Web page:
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Lighthouses and aids to navigation

Here you will find information about the lighthouse and beacon system in Norway

Alnes lighthouse.
Alnes lighthouse. Located on Godøy in Giske municipality, Møre og Romsdal. Photo: Olav Helge Matvik / The Norwegian Coastal Administration
Photo:Olav Helge Matvik/Kystverket

A lighthouse is briefly explained as a construction with lights, that guide ships and boats to areas where it is safe to sail along the coast and into ports when it is dark.

All along the Norwegian coast there is a comprehensive system of lighting sectors that define safe routes – where it is safe to travel. Normally you will sail in a white sector of one lighthouse, until you enter a new white sector of the next lighthouse.

In combination with other types of beacons, the lighthouses form a complete system for safe navigation along the coast. Necessary information for using the lighthouse in navigation can be found in nautical charts and in lighthouse lists. Even in daylight, lighthouses can be used as an important landmark for safe navigation.

Throughout history, a total of over 200 manned lighthouses have been built in Norway, but there have never been more than 154 in operation at the same time. The technological development has made manned lighthouse services superfluous, and today all lighthouses are unmanned. Just over 100 of the lighthouses are still in operation as navigation installations.

Aids to navigation

It takes time to learn all the aids to navigation (AtoN), therefore our recommendation is to get familiar with the various types before embarking on a trip. Here is an overview of the most important types of aids to navigation:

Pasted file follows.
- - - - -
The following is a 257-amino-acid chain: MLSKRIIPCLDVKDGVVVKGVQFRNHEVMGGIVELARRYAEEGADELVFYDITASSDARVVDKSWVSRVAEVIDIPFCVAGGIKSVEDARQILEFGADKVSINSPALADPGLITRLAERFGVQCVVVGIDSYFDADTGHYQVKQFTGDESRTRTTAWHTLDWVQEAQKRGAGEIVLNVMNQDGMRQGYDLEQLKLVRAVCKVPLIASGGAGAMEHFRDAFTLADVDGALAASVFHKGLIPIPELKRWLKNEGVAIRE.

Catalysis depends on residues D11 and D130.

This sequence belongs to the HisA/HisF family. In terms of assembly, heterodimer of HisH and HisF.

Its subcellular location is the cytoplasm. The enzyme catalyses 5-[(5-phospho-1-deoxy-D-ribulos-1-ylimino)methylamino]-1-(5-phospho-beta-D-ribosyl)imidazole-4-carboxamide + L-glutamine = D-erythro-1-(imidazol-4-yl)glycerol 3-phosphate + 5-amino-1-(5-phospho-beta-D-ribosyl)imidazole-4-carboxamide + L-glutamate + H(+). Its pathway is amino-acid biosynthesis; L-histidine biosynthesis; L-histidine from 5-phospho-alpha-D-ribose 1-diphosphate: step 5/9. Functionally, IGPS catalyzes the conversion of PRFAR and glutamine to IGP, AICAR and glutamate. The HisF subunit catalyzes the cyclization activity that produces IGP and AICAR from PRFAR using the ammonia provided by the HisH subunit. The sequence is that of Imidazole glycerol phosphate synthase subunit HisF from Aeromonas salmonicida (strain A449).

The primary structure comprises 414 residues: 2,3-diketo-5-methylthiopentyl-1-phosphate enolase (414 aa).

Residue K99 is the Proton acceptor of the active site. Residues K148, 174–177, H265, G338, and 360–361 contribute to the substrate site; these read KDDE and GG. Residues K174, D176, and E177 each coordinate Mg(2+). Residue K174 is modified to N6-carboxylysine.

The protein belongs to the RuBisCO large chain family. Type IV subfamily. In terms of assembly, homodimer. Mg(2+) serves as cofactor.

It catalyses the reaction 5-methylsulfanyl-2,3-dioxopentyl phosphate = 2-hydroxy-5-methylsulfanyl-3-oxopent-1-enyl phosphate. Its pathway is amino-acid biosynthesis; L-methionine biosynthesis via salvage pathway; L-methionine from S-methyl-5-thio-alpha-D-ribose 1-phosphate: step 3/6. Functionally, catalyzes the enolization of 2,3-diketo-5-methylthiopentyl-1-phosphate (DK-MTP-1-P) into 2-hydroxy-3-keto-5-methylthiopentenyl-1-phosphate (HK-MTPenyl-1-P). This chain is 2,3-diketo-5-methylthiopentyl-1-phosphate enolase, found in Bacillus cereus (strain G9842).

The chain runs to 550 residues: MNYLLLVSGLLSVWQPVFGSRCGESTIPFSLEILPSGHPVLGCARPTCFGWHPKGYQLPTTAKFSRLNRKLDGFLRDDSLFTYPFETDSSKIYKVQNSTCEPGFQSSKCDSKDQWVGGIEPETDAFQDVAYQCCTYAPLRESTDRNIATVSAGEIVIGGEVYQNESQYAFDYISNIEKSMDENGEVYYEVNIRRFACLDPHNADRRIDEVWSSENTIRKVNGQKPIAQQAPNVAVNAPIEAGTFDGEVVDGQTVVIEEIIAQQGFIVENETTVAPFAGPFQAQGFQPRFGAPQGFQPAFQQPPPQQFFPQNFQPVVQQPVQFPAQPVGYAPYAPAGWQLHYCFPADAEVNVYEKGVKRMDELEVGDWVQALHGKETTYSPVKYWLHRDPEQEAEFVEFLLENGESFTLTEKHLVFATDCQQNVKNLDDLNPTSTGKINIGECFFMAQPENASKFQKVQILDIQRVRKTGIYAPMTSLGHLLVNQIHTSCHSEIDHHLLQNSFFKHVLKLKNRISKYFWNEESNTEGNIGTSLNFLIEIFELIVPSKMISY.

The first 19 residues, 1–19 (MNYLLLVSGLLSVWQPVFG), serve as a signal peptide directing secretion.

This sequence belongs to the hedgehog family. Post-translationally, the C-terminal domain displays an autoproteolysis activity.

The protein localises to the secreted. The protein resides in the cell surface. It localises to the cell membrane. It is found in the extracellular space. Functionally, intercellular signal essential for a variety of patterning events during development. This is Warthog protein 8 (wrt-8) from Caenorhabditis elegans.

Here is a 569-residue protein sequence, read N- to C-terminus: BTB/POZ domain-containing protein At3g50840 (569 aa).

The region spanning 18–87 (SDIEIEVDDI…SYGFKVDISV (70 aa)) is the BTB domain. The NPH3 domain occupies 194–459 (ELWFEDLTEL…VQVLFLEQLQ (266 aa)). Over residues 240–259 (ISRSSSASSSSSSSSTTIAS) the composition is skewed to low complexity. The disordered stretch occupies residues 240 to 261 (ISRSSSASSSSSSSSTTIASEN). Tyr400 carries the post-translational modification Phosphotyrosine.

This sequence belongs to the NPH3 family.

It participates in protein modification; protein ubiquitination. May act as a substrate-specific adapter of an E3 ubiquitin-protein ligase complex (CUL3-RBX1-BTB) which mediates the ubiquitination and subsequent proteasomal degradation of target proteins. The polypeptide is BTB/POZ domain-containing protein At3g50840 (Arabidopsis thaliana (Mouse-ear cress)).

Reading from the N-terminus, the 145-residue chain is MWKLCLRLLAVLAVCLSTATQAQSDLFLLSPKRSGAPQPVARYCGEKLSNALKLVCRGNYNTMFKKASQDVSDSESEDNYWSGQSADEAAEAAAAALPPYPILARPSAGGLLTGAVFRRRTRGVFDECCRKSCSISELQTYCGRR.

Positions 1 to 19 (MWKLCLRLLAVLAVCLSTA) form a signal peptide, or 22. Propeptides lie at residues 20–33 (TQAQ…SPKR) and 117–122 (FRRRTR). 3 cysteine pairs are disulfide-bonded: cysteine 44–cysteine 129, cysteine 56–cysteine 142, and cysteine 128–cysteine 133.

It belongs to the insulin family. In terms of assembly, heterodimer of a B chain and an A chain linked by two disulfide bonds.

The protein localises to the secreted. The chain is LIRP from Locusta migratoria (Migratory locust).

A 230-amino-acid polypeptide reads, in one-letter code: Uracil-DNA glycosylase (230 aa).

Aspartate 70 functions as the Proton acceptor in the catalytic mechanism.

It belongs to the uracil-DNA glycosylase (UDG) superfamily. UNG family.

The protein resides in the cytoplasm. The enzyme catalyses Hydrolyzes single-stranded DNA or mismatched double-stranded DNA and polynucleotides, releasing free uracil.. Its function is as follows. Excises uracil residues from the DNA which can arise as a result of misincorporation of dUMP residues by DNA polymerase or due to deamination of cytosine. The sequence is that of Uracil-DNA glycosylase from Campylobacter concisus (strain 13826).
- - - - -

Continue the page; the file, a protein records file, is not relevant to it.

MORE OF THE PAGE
• Lateral marks: Shows the main direction of the marking (red around port - green around starboard)
  • Cardinal markings ("Kardinalmerker" in the illustration): Shows which side it is safe to pass a reef or a shallow.
  • Fixed marks ("Faste merker" in the illustration): Marks small cuts and grounds. The pointer points to safe waters.
  • Special marks ("Spesialmerker" in the illustration): Often used to mark areas with traffic restrictions - such as. bathing beach.
  • Isolated danger mark ("Frittliggende grunner" in the illustration): Navigable waters around the ground or hazard.
  • Safe water marks ("Senterledmerker" in the illustration): Defines the middle divide between two sailing guides.


  • This is the standard for Norwegian coast markings

    The standard for floating navigation marks, buoys and pole beacons in Norwegian waters is in line with the IALA Maritime Buoyage System, which divides the world into two regions, A and B. Norway belongs to region A.
  • Transition to IALA Standard

    In the coming years, the Norwegian Coastal Administration will be reorganizing the sectors of around 1900 sector lights in compliance with the standard defined by IALA (International Association of Lighthouse Authorities).
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